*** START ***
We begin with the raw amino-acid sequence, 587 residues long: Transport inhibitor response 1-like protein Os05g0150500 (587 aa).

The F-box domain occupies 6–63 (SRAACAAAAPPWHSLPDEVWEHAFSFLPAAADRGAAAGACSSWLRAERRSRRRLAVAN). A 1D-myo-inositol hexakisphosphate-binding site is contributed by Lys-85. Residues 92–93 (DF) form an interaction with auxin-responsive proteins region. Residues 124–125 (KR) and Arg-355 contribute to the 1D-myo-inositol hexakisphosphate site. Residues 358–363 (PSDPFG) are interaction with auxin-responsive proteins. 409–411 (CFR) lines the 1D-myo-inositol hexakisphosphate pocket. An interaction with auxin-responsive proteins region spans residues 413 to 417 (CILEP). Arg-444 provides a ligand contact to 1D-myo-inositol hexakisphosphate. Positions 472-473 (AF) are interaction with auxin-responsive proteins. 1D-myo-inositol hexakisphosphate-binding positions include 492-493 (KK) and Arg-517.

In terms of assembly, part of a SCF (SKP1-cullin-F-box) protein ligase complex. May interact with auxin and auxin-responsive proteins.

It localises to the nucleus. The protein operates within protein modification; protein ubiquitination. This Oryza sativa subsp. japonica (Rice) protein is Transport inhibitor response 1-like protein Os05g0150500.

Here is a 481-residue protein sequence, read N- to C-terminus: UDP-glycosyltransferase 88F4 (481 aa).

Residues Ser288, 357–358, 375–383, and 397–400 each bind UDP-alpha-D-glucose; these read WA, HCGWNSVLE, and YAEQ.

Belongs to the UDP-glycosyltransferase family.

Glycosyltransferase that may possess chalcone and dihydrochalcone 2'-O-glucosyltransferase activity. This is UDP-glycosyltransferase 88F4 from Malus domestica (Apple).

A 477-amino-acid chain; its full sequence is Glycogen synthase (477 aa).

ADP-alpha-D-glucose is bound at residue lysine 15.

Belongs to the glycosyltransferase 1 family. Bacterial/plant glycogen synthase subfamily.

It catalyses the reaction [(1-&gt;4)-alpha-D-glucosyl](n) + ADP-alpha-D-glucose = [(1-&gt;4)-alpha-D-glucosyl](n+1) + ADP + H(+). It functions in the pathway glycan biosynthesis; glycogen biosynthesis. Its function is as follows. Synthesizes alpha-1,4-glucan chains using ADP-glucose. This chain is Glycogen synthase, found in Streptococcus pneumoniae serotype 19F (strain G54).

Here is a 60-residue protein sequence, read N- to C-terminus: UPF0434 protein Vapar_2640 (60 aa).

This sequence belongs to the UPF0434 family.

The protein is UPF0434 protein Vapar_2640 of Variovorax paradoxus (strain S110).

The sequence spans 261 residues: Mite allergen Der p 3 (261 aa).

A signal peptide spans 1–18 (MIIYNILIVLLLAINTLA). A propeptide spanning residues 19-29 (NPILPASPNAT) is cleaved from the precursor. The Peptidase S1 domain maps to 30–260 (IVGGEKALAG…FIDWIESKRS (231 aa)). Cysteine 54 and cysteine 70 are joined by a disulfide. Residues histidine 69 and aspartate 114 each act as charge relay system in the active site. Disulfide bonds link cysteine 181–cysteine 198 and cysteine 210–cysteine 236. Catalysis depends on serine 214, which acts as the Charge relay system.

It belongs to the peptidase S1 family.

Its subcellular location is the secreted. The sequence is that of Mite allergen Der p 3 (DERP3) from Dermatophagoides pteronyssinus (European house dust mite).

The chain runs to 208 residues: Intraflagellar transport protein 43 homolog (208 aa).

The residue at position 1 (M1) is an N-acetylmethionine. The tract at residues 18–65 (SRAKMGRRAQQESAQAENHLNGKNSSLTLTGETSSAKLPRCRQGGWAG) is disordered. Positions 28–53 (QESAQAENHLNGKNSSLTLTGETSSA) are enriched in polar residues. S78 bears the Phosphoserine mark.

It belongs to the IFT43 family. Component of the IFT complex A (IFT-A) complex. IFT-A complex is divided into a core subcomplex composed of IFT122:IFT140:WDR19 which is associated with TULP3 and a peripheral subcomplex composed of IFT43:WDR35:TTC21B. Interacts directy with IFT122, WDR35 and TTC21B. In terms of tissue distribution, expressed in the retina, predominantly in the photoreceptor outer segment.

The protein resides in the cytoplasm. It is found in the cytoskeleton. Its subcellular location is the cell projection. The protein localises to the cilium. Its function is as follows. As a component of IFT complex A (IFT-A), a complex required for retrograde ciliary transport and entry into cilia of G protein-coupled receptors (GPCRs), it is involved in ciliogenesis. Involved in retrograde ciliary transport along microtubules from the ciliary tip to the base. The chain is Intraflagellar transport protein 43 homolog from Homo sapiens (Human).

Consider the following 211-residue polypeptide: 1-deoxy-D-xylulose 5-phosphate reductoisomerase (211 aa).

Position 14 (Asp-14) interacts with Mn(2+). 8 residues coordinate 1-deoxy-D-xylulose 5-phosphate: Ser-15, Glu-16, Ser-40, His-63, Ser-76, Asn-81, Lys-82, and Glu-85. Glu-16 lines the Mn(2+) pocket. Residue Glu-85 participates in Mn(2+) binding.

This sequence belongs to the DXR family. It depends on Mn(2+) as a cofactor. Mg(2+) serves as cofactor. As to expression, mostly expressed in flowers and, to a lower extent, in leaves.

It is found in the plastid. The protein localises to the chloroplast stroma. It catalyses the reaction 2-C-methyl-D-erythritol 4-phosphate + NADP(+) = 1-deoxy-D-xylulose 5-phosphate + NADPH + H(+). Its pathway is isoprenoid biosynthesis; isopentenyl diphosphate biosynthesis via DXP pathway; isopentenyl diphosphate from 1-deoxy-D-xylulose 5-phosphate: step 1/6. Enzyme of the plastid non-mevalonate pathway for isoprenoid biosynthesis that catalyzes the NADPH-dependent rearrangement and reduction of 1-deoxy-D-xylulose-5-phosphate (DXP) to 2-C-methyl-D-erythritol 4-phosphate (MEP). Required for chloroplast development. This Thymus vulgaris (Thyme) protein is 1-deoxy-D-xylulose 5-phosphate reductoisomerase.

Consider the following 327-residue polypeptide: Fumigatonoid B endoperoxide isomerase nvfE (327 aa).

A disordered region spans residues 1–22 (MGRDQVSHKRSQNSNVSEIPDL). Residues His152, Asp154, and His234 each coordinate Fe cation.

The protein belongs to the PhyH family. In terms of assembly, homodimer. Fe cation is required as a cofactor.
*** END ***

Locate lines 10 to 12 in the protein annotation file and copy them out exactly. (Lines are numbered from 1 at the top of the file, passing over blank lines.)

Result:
ADP-alpha-D-glucose is bound at residue lysine 15.

Belongs to the glycosyltransferase 1 family. Bacterial/plant glycogen synthase subfamily.

It catalyses the reaction [(1-&gt;4)-alpha-D-glucosyl](n) + ADP-alpha-D-glucose = [(1-&gt;4)-alpha-D-glucosyl](n+1) + ADP + H(+). It functions in the pathway glycan biosynthesis; glycogen biosynthesis. Its function is as follows. Synthesizes alpha-1,4-glucan chains using ADP-glucose. This chain is Glycogen synthase, found in Streptococcus pneumoniae serotype 19F (strain G54).